Harvard goes all in for online courses
The stress is on production values, props, and, yes, scholarship
By Marcella Bombardieri
May 18, 2014
CAMBRIDGE — The discussion between two Harvard historians one recent morning was a little bit Ivory Tower, a little bit Hollywood.
Laurel Thatcher Ulrich and Andrew Gordon, both preparing to teach a new breed of free online classes, met in the iconic Widener Library — bequeathed to Harvard University by the family of a Titanic victim — to discuss a topic in social history: the influence of the sewing machine on Japan’s modernization. They were surrounded not by leather-bound volumes but by a multimillion-dollar production studio and no fewer than five bustling staff members adjusting cameras and microphones and ensuring the scholars made their points clearly.
The production values were taken at least as seriously as the scholarship. As the professors discussed the international impact of the ornate turn-of-the-century Singer sewing machine on display between them, the crew monitored three cameras and debated which lighting source would reflect off Gordon’s glasses or wash out Ulrich’s face.
When Gordon brushed his hand on his lapel, creating a tiny static blip, they filmed a second take. When Ulrich moved a book off the sewing machine’s oak table between takes, they put it back, then filmed her picking it up so the book would not magically disappear in the video.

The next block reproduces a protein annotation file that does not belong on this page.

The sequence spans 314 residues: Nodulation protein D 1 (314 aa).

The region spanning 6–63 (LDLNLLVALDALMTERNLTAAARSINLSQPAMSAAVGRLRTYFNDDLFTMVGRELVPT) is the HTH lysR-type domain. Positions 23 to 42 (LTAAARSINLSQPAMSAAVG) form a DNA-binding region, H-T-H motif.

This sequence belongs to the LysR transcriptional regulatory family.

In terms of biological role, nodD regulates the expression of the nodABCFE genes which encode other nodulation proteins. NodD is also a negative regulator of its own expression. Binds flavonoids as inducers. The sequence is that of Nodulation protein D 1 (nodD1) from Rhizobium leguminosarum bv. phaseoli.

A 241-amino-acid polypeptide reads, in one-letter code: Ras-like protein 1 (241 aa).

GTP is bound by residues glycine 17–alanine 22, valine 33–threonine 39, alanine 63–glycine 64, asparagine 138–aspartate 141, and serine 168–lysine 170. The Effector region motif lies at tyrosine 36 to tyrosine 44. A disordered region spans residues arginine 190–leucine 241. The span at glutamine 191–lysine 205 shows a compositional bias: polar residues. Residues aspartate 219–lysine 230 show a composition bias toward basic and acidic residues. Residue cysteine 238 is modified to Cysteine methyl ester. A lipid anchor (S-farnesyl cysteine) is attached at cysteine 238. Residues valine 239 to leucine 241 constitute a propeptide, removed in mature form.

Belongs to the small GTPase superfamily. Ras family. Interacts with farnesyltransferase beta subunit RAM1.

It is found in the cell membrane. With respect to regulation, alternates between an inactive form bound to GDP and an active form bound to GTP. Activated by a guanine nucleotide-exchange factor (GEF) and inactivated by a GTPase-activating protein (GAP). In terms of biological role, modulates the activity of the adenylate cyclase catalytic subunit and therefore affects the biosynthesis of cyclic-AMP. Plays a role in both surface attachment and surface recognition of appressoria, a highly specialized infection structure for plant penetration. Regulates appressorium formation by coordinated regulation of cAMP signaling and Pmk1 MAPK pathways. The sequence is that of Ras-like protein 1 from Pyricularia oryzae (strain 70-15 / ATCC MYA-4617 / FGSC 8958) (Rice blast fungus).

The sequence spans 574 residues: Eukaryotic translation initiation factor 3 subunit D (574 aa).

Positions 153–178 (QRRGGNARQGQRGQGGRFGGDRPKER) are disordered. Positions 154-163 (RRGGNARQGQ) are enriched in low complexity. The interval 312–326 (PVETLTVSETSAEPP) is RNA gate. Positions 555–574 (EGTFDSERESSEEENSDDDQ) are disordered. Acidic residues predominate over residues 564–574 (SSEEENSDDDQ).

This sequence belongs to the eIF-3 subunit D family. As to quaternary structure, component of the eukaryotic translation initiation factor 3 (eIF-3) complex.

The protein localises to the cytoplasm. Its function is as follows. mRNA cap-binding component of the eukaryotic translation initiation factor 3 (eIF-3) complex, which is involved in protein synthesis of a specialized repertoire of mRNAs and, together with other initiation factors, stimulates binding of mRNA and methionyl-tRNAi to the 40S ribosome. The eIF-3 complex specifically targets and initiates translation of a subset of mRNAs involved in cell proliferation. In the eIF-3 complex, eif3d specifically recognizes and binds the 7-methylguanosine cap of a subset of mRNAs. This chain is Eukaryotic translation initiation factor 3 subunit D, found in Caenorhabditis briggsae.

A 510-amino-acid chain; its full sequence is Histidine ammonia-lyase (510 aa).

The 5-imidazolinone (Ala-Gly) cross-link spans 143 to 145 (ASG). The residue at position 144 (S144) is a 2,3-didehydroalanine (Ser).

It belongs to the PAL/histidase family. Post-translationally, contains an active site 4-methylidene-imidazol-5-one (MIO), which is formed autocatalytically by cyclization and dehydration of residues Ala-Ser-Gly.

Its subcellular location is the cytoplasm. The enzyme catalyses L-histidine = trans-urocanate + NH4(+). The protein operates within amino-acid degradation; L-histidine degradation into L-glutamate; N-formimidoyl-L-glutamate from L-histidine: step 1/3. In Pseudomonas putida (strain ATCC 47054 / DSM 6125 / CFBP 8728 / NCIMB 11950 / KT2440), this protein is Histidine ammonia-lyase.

Quietly, Harvard has built what amounts to an in-house production company to create massive open online courses, or MOOCs, high-end classes that some prestigious universities are offering for free to anyone in the world, generally without formal academic credit. Contrary to the popular image of online classes consisting largely of video from a camera planted at the back of the lecture hall, Harvard is increasingly using mini-documentaries, animation, and interactive software tools to offer a far richer product. Continue reading…
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